The Joint Admissions and Matriculation Board (JAMB) says it has recorded a decrease in the number of registered candidates for the Unified Tertiary Matriculation Examinations (UTME) in 2018.
The Registrar of the Board, Prof. Is-haq Oloyede disclosed this to newsmen on Wednesday in Abuja.
Oloyode said that a total number of 1, 662, 762 candidates registered for the 2018 UTME, within a period of two months, as against a total of 1,718,425 candidates who registered within one month in 2017.
He explained that the decrease of 3.2 per cent was largely, as a result of measures put in place by the board to forestall multiple registrations and other unwholesome registration practices by candidates.
Oloyede also noted that a total of 367 visually impaired candidates registered for the 2018 examination as against the 201 candidates of 2017.
He said that the board will continue to provide all necessary support and logistics to the physically challenged candidates in order to encourage them to attain their pursuit for knowledge.
According to the registrar, the board recorded a pleasantly high number of candidates for the 2018 UTME examinations from foreign countries.
He, however, said that the board was yet to get the actual statistics from the various embassies, adding that those who applied for the examinations would commence after the local centres have concluded.
On admissions, the registrar said that the board has since concluded the 2017 admissions into tertiary institutions.
He said that the admission was conducted using the Central Admissions Processing System (CAPS), automated the admission platform and provided the candidates with the opportunity to track their admissions.
According to him, this system ensure strict adherence to admission guidelines thereby creating equity and fairness in admission and was responsible for timely completion of the admission.
“The 2017 admissions statistics shows that 1,840,225 candidates applied for the 2017 UTME and Direct Entry (DE).
“A total of 1,187,997 candidates out of the above met the minimum cut-off points for the 2017 admission of which 842,505 possess the minimum O’level requirement and cut-off points.”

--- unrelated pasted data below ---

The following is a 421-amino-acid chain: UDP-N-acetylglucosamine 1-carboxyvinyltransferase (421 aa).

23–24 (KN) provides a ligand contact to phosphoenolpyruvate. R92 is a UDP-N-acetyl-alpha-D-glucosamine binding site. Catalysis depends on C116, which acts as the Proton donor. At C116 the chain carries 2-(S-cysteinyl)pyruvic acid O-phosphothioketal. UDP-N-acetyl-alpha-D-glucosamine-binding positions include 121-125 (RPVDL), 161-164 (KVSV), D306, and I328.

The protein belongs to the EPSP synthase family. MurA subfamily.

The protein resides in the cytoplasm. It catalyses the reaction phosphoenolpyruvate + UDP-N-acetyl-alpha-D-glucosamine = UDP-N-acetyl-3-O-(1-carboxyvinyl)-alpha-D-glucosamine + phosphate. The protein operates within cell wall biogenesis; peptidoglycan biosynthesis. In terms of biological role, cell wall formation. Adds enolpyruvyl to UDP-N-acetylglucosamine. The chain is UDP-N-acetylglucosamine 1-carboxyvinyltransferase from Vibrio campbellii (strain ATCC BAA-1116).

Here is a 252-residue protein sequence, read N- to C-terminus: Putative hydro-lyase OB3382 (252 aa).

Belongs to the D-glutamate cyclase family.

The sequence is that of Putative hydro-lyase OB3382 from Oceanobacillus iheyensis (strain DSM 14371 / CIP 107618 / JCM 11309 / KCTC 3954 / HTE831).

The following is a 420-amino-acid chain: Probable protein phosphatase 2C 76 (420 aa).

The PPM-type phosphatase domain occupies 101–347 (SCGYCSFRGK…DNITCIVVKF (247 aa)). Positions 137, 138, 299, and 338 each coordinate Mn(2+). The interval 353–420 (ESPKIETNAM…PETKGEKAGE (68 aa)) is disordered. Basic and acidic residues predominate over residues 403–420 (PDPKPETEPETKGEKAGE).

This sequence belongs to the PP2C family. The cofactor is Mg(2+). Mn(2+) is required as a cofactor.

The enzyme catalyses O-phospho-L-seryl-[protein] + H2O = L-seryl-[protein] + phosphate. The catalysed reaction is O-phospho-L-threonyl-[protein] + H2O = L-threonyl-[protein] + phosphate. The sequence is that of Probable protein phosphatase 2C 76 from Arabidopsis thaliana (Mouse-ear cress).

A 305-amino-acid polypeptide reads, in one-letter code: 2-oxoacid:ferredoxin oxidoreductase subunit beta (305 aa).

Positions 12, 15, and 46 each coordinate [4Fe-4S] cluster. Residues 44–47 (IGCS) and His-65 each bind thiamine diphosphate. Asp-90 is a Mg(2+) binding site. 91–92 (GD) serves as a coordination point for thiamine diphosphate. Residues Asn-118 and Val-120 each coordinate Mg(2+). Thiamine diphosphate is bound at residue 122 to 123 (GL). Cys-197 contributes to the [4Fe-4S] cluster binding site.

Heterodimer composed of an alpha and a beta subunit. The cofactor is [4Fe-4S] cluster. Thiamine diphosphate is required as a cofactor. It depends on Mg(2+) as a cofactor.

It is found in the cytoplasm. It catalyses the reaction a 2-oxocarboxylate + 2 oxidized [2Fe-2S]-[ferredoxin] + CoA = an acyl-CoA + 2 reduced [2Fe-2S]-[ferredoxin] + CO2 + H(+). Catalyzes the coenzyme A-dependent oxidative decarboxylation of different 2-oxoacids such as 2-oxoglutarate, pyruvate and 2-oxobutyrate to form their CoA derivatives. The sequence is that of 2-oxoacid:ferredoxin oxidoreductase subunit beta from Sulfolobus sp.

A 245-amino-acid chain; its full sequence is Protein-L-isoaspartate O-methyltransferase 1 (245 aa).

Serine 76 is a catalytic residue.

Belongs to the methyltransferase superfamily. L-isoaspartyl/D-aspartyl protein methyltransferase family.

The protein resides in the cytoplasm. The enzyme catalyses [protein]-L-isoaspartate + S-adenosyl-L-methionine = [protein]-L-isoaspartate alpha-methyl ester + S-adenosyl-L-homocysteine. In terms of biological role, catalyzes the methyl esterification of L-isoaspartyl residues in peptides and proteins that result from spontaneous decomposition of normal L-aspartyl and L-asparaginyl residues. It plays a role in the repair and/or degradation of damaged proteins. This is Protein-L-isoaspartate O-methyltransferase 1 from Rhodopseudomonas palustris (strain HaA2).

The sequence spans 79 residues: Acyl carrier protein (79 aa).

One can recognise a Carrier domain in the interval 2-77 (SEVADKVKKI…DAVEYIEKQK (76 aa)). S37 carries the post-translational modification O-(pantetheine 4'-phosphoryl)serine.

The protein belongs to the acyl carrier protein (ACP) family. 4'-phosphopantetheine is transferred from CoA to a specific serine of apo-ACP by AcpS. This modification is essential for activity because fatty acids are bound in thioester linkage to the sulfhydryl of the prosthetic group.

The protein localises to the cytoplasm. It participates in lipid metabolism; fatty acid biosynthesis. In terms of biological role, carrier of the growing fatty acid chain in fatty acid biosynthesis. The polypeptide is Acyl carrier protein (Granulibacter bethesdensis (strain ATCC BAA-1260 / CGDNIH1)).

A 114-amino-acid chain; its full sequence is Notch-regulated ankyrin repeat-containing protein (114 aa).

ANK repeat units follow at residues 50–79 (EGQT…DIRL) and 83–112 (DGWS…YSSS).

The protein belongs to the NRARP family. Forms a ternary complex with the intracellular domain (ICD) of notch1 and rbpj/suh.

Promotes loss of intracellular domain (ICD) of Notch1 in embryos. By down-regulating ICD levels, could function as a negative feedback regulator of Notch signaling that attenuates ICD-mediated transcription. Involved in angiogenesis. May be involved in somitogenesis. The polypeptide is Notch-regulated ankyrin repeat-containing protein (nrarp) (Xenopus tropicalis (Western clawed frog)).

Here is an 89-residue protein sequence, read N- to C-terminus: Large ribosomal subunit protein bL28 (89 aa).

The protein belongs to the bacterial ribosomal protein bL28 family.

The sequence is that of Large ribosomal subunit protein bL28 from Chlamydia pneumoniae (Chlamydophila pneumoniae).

He reiterated that the board was ready to move on with its scheduled academic calendar as that was the right thing to do, as such, candidates who were unable to complete their 2017 admission process should not hold JAMB responsible.
The registrar also described as fraudulent, those who engaged in multiple registrations.
He said that the board have put measures in place through its enhanced registration process and would not relent in its efforts to tackle and stop any act that may aid examination malpractice.
He, however, said “the official position today is that candidates do not need to pick the two forms; if you apply for UTME and you have enhanced qualifications, you just upgrade to the next level at no cost.”
Oloyede further said that the board has concluded all arrangements for it activities for the 2019 exercise and a calendar has since been released on its website.
This, he explained, was because the board targets to work towards assisting other concerned stakeholders to have a reliable academic calendar for tertiary institutions.
“The academic session in tertiary institutions statutorily begins in August and we will ensure that we conclude all admission exercise by that time.
“If any institution does not resume early, it will not be due to delay in the admission process,” he said.
Speaking on the boards level of preparedness for the scheduled 2018 UTME examinations, Oloyede said that about 6, 500 permanent and ad hoc staff were deployed to the 605 centres across the country.
He noted that each centre would be manned by 10 officials, which would include external examiners, members of the National Youth Service Corps (NYSC) and security officers.
He appreciated the support from various stakeholders in the education sector as well as the Federal Government.
The registrar also commended the Media for their consistent efforts in sensitising the public about the board’s efforts to change the narratives of tertiary education in the country.